What Really Happened in Chile: Sep 11, 1973 (the other 9/11)
EXPOSURES - EXPOSÉS, 12 Sep 2016
The CIA, the Coup against Allende, and the Rise of Pinochet
On September 9, 1973, I was eating lunch at Da Carla, an Italian restaurant in Santiago, Chile, when a colleague joined my table and whispered in my ear: “Call home immediately; it’s urgent.” At the time, I was serving as a clandestine CIA officer. Chile was my first overseas assignment, and for an eager young spymaster, it was a plum job. Rumors of a military coup against the socialist Chilean president, Salvador Allende, had been swirling for months. There had already been one attempt. Allende’s opponents were taking to the streets. Labor strikes and economic disarray made basic necessities difficult to find. Occasionally, bombs rocked the capital. The whole country seemed exhausted and tense. In other words, it was exactly the kind of place that every newly minted CIA operative wants to be.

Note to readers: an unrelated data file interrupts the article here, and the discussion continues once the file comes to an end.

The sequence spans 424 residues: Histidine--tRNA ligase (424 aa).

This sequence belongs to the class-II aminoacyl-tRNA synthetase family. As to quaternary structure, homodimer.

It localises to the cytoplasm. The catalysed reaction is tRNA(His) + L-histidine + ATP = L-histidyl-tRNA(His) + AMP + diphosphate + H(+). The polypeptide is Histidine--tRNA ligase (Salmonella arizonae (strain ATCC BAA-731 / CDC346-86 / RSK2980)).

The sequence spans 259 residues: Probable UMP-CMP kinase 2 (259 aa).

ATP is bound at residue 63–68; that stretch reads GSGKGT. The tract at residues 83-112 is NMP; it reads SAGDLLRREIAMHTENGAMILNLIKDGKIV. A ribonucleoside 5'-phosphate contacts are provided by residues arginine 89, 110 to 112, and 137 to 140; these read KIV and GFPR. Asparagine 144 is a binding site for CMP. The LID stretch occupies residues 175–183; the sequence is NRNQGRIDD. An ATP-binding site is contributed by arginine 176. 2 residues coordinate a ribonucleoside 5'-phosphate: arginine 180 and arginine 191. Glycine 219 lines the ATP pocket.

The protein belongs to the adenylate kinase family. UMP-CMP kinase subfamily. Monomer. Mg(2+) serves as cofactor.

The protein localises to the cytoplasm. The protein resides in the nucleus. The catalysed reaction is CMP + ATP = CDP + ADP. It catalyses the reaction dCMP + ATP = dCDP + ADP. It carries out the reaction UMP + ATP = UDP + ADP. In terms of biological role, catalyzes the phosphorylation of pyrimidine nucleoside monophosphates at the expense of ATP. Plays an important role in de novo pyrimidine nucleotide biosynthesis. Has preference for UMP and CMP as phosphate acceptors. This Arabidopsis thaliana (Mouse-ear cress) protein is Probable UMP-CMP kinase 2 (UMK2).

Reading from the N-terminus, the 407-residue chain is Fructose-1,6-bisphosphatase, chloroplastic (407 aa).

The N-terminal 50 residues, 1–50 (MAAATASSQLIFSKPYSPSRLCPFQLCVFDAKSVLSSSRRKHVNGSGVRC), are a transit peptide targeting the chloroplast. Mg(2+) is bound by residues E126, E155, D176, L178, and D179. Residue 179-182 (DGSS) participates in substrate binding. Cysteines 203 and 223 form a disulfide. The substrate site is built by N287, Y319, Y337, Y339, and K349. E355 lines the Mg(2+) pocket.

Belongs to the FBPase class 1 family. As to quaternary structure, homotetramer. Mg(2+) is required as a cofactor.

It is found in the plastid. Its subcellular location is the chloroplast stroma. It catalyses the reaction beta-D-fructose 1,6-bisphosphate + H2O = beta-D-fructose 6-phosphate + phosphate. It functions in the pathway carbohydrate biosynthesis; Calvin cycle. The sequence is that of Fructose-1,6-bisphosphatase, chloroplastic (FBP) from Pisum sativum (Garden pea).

I ducked out of the restaurant as discreetly as I could and headed to the CIA station to place a secure call to my wife. She was caring for our five young children, and it was our first time living abroad as a family, so she could have been calling about any number of things. But I had a hunch that her call was very important and related to my work, and it was.
“Your friend called from the airport,” my wife said. “He’s leaving the country. He told me to tell you, ‘The military has decided to move. It’s going to happen on September 11. The navy will lead it off.’”